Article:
On 13 January 1978, Edward “Tiger Mike” Davis wrote one of his typical memos to his staff. Davis was the CEO of Tiger Oil Company, back in the good old days when a CEO could say and do just about anything he wanted, and if anyone didn’t like it, they could pick up their paycheck and leave:
Don’t take advantage of me, because I am going to be looking down your throat. You need the job — I don’t!
Do not speak to me when you see me. If I want to to speak to you, I will do so. I want to save my throat. I don’t want to ruin it by saying hello to all of you sons-of-bitches.
Lest any employee think that the CEO’s usage of colorful language signified a corporate approval of swearing in general, Davis had sent out this memo one day earlier:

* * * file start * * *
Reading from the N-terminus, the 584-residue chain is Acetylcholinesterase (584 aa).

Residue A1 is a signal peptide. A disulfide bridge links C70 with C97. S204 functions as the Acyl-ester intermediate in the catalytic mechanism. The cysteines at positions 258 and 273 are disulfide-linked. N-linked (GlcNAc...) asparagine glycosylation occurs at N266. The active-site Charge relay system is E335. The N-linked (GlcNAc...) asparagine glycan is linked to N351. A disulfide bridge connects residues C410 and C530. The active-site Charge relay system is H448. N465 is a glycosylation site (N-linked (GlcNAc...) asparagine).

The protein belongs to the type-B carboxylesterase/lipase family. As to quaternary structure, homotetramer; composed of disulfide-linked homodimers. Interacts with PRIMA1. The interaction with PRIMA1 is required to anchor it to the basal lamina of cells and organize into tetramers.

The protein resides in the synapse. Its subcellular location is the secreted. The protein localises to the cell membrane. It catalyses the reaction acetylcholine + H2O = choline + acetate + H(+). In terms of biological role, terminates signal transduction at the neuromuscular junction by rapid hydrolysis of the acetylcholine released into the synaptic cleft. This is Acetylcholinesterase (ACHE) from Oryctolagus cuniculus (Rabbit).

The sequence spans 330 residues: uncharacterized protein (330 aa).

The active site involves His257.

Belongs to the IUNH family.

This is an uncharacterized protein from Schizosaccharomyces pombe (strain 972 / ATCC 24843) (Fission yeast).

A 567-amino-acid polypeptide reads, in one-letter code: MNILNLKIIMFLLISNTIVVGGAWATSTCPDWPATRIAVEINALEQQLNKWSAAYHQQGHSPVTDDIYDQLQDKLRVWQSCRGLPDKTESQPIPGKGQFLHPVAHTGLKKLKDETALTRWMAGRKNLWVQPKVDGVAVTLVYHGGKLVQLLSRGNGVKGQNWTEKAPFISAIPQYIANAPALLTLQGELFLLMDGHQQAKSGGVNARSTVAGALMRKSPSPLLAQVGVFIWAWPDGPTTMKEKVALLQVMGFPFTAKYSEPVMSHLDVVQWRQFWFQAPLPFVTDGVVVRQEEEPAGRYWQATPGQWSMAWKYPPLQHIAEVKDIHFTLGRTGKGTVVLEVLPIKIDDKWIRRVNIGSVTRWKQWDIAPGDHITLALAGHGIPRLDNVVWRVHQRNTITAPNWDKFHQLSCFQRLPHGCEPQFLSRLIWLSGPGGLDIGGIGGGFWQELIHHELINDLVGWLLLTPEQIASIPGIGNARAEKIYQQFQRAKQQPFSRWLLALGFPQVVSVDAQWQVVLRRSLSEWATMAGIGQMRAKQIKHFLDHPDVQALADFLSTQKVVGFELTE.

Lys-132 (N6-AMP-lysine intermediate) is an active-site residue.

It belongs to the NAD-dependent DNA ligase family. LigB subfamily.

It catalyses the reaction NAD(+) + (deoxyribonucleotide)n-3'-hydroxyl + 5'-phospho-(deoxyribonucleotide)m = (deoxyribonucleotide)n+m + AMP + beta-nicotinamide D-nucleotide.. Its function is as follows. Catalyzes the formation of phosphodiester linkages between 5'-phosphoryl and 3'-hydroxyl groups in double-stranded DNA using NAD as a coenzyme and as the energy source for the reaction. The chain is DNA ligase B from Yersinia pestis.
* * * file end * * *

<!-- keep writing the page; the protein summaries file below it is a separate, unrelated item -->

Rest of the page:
Transcript: “I swear, but since I am the owner of this company, that is my privilege, and this privilege is not to be interpreted as the same for any employee. That differentiates me from you, and I want to keep it that way. There will be absolutely no swearing, by any employee, male or female, in this office, ever.”
Letters of Note has 22 of these memos online, and they make for some entertaining reading. Although Tiger Oil Company filed for bankruptcy in 1980, I’m sure a significant number of executives would read these memos today and sigh in nostalgia for the days when managing staff was so much simpler.